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Avoiding buildout failure when pypi is down using collective.eggproxy

September 1, 2009

In my last post in the continuing series about deploying and optimizing Plone sites, we learned how to make a buildout for Plone. A buildout is a set of instructions for how to create a Zope instance with all of the dependencies to run our Plone site.

In this post, we will learn how to:

  1. Configure buildout to fetch Plone add-ons and add them to our Zope instance
  2. Configure buildout to use a local egg proxy server
Note: in this blog post, I’m using the terms egg = add-on = product interchangeably. There are of course differences between these names, but for the purposes of this article, we will just assume they mean the same thing.

Fetch Plone add-ons and add them to our Zope instance

In order to add a Plone add-on to our Zope instance, we must add a couple lines to the buildout.cfg file. Let’s say that we wanted to add PloneFormGen, a popular Plone add-on for making forms through-the-web, to our Plone site. We would simply add the bold line below to our buildout.cfg file:

[instance]
...
eggs =
    PIL
    Plone
    Products.PloneFormGen

And then we need to re-run buildout so that this new add-on is downloaded from pypi, and added to our Zope instance.

$ bin/buildout -v

This will use the default egg server at pypi.python.org/simple/ to download the egg.

Now we need to restart our Zope instance since we have added a new product that must be loaded.

$ bin/instance fg

If all goes well, you should see this:

2009-08-25 21:04:30 INFO Zope Ready to handle requests

Navigate to the Add/Remove products page, and you should see PloneFormGen available for install.

http://localhost:8080/Plone/prefs_install_products_form

Or click in the upper right hand corner of the screen on Site Setup and then select Add/Remove Products.

If we want to add an add-on product that is not in the Products.* namespace, then we need to add a zcml declaration to our buildout.cfg. Let’s say we want to add collective.flowplayer for handling of Flash video files and playback of MP3 files on our Plone site.

[instance]
...
eggs =
    PIL
    Plone
    Products.PloneFormGen
    collective.flowplayer

zcml =
    collective.flowplayer

Again re-run the buildout and restart Zope as per the instructions above. As with PloneFormGen, you should see collective.flowplayer as one of the installable products on the Add/Remove products screen.

Congratulations – you have successfully installed two Plone add-on products into your Plone site!

Using a local egg proxy server to avoid buildout failure

Normally, when you run buildout everything will go smoothly and buildout will have no problem connecting to pypi.python.org and downloading the eggs you need, but what happens if pypi (or “the cheeseshop” as it is affectionally called) goes down? Yes, it does happen on occasion, and you don’t want it to go down right when you are in the middle of a deployment to production.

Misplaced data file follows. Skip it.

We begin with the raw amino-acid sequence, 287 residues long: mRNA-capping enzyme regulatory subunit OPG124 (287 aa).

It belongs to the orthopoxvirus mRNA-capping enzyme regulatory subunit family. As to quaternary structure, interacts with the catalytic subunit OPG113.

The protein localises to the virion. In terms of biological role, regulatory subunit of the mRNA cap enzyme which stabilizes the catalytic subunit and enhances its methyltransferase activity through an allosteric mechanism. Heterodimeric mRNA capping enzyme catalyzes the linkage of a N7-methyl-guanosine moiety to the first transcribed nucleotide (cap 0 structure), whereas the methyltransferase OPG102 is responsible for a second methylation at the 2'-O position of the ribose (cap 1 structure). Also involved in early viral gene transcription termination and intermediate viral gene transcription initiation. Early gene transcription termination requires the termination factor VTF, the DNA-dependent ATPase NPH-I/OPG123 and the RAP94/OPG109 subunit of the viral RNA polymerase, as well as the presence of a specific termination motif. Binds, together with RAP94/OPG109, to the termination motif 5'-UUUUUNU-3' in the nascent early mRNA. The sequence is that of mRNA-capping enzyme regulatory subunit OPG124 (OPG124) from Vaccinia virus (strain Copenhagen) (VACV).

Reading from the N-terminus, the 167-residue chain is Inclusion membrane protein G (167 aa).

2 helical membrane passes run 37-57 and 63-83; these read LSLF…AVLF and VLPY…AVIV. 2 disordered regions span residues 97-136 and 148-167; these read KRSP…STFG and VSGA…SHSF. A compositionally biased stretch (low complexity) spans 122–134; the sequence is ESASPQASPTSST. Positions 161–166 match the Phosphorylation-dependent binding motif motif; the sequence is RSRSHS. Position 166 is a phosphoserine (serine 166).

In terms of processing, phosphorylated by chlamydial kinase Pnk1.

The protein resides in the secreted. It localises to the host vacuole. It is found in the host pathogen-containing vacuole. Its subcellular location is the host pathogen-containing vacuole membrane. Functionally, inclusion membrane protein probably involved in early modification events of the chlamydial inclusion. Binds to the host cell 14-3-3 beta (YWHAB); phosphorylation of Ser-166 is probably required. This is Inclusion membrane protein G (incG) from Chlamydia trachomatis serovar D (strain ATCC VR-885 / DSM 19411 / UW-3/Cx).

If the cheeseshop is down when try to run the buildout, things can go wrong, and you can end up with a broken buildout, and not be able to start up your Zope instance. Not good.

So the solution is to run a local egg proxy which fetches all the eggs from the cheeseshop and stores them on your local machine or if you are working with a team, on a server that you control. That way, even if the cheeseshop is down, buildout will still be able to get the eggs it needs from your local egg cache.

Thanks to Tarek Ziade, he has created collective.eggproxy which does all the hard work for us. Watch a little screencast he made which shows how it works. Also see his excellent slides from Plone Conference 2008.

Another bonus of using collective.eggproxy, is that you can run buildout even if you don’t have an Internet connection – when you can a plane, on a bus, in a cafe. Buildout

Add the following lines in bold to the buildout.cfg:

[buildout]
...
parts =
    zope2
    instance
    console_scripts
    configuration

...

[console_scripts]
recipe = zc.recipe.egg
eggs = collective.eggproxy

[configuration]
recipe = collective.recipe.template
input = etc/eggproxy.conf.in
output = etc/eggproxy.conf

Then you need to make an /etc dir and add the eggproxy.conf.in file to it:

$ cd budapesttraining/buildout
$ mkdir etc
$ [mate|vi|emacs] etc/eggproxy.conf.in

Create the following file etc/eggproxy.conf.in:

[default]
eggs_directory = ${buildout:directory}/var/cache
#update_interval = 24
#index = http://pypi.python.org/simple
#port = 8888

Re-run the buildout to create the eggproxy scripts:

$ bin/buildout -v

Then you’ll also need to make the var/cache directory before starting up the egg proxy:

$ mkdir var/cache

Then we modify the buildout.cfg to use this local cache proxy instead of the pypi.python.org.

[buildout]
extends = http://dist.plone.org/release/3.3/versions.cfg
versions = versions
find-links = http://dist.plone.org/thirdparty
index = http://localhost:8888/
allow-hosts = *localhost*

Now we can start up the egg proxy with this command:

$ bin/eggproxy_run
serving on http://127.0.0.1:8888

After we re-run our buildout, we can see that the buildout/var/cache directory is replicating a subset of the eggs on the cheeseshop. So the next time we run buildout, it will first look in this cache directory for the eggs, rather than going out to the cheeseshop.

Conclusion

We have learned how to add eggs to our buildout, both eggs with the Products.* namespace as well as add-ons which require adding a zcml declaration to our buildout.cfg file.

We have also set up a local egg proxy which will save us in the event that the cheeseshop goes down – our buildout will still run and use the locally cached eggs.

References

Reinout van Rees’ blog post on collective.eggproxy

Thanks Reinout for your improvements to collective.eggproxy!

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